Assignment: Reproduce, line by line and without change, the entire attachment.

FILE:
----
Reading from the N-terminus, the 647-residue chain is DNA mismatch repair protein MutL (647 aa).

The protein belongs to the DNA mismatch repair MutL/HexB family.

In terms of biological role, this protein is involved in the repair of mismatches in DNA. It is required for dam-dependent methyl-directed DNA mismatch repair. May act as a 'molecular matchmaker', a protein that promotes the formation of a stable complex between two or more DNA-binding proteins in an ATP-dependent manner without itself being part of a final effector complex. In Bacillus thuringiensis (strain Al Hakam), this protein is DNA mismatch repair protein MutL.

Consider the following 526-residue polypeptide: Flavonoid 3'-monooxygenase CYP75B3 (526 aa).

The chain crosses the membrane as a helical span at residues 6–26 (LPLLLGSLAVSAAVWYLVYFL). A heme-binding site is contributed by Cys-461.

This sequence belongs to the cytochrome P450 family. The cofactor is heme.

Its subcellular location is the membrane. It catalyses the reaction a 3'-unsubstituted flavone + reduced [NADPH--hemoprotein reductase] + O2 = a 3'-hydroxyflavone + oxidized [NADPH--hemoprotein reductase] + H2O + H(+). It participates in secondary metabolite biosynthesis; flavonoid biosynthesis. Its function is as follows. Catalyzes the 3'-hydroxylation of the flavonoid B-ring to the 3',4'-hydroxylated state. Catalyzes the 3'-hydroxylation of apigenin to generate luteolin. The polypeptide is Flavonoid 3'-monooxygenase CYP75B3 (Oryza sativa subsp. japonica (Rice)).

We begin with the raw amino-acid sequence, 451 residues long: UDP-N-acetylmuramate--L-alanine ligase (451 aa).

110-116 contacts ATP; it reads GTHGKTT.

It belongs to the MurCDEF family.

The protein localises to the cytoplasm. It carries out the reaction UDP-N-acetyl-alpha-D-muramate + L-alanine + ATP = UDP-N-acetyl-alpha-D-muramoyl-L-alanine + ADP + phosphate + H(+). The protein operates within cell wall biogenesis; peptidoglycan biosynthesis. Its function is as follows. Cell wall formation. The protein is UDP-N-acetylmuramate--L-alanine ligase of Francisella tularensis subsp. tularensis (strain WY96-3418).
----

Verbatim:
Reading from the N-terminus, the 647-residue chain is DNA mismatch repair protein MutL (647 aa).

The protein belongs to the DNA mismatch repair MutL/HexB family.

In terms of biological role, this protein is involved in the repair of mismatches in DNA. It is required for dam-dependent methyl-directed DNA mismatch repair. May act as a 'molecular matchmaker', a protein that promotes the formation of a stable complex between two or more DNA-binding proteins in an ATP-dependent manner without itself being part of a final effector complex. In Bacillus thuringiensis (strain Al Hakam), this protein is DNA mismatch repair protein MutL.

Consider the following 526-residue polypeptide: Flavonoid 3'-monooxygenase CYP75B3 (526 aa).

The chain crosses the membrane as a helical span at residues 6–26 (LPLLLGSLAVSAAVWYLVYFL). A heme-binding site is contributed by Cys-461.

This sequence belongs to the cytochrome P450 family. The cofactor is heme.

Its subcellular location is the membrane. It catalyses the reaction a 3'-unsubstituted flavone + reduced [NADPH--hemoprotein reductase] + O2 = a 3'-hydroxyflavone + oxidized [NADPH--hemoprotein reductase] + H2O + H(+). It participates in secondary metabolite biosynthesis; flavonoid biosynthesis. Its function is as follows. Catalyzes the 3'-hydroxylation of the flavonoid B-ring to the 3',4'-hydroxylated state. Catalyzes the 3'-hydroxylation of apigenin to generate luteolin. The polypeptide is Flavonoid 3'-monooxygenase CYP75B3 (Oryza sativa subsp. japonica (Rice)).

We begin with the raw amino-acid sequence, 451 residues long: UDP-N-acetylmuramate--L-alanine ligase (451 aa).

110-116 contacts ATP; it reads GTHGKTT.

It belongs to the MurCDEF family.

The protein localises to the cytoplasm. It carries out the reaction UDP-N-acetyl-alpha-D-muramate + L-alanine + ATP = UDP-N-acetyl-alpha-D-muramoyl-L-alanine + ADP + phosphate + H(+). The protein operates within cell wall biogenesis; peptidoglycan biosynthesis. Its function is as follows. Cell wall formation. The protein is UDP-N-acetylmuramate--L-alanine ligase of Francisella tularensis subsp. tularensis (strain WY96-3418).